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December 13, 2005.

KINGVISION PAY-PER-VIEW LTD. as Broadcast License of the NOVEMBER 13, 2004 RUIZ/GALOTA Program, Plaintiff,
ENRIQUE RODRIGUEZ, et al., Defendants.

The opinion of the court was delivered by: DENNIS CAVANAUGH, District Judge


This matter comes before the Court upon motion by Kingsvision Pay-Per-View ("Plaintiff") for Entry of Final Judgment by Default pursuant to Federal Rule of Civil Procedure 55 against Enrique Rodriguez and My Casa Restaurant & Bar ("Defendants") for theft of cable services in violation of the Communications Act of 1934, as amended, 47 U.S.C. § 553 et seq. ("Communications Act"). In this motion, Plaintiff seeks damages, an injunction, and attorney's fees and costs. Pursuant to Federal Rule of Civil Procedure 78, no oral argument was heard. After careful review of the record, Plaintiff's Motion for Default Judgment is granted.

I. Discussion A. Standard for Default Judgment

  Federal Rule of Civil Procedure 55 governs the entry of default judgment. Fed.R.Civ.P. 55(b)(2). Default judgment is generally disfavored because it prevents a resolution of a plaintiff's claims on the merits. Thus, when considering a motion for default judgment, a court must exercise sound judicial discretion. Harad v. Aetna Cas. & Sur. Co., 839 F.2d 979, 982 (3d Cir. 1988). However, once a default judgment is entered, "it generally is treated as a conclusive and final adjudication of the issues necessary to justify the relief awarded and is given the same effect as between the parties as a judgment rendered after a trial on the merits." 10 Wright et al., Federal Practice and Procedure, § 2684 at 419-20. In other words, when a defendant is in default, the Court treats all pleadings and allegations of the plaintiff as true. See Comdyne I, Inc. v. Corbin, 908 F.2d 1142, 1149 (3d Cir. 1990). It should be noted, however, that a party seeking default judgment is not entitled to such relief as a matter of right, even where the defendant is technically in default. See E.I. Dupont de Nemours & Co. v. New Press, Inc., 1998 WL 159050, at *2 (E.D. Pa., March 16, 1998) (citing 10 Wright et al., Federal Practice and Procedure § 2685).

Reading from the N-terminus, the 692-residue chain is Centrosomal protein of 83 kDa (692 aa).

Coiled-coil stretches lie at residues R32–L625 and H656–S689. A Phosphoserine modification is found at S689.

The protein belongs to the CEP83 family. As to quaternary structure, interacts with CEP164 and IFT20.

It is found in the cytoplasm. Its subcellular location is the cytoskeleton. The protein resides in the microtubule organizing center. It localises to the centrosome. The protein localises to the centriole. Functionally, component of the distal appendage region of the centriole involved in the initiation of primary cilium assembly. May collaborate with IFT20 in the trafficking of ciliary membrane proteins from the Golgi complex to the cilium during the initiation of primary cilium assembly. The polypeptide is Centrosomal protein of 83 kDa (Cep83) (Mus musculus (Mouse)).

B. Admitted Facts

  The evidence offered in Plaintiff's Memorandum of Law establishes the following facts. Operators of taverns and restaurants in the New Jersey area unlawfully intercepted and exhibited the Ruiz/Golota Pay-Per-View boxing event on November 13, 2004. (Plaintiff's Memorandum of Law in Support of its Motion for Default ("Pl. Br.") at 1). Plaintiff owns the distribution rights to the November 13, 2004, boxing event, which was broadcast both by closed circuit television and encrypted satellite signal. (Id.) Commercial establishments could legally receive an unscrambled signal and view the event in return for paying a fee to Plaintiff. (Id. at 2). Defendants chose not to pay this fee and through improper methods they illegally obtained programs without paying Plaintiff for the rights to show the boxing event. (Id.)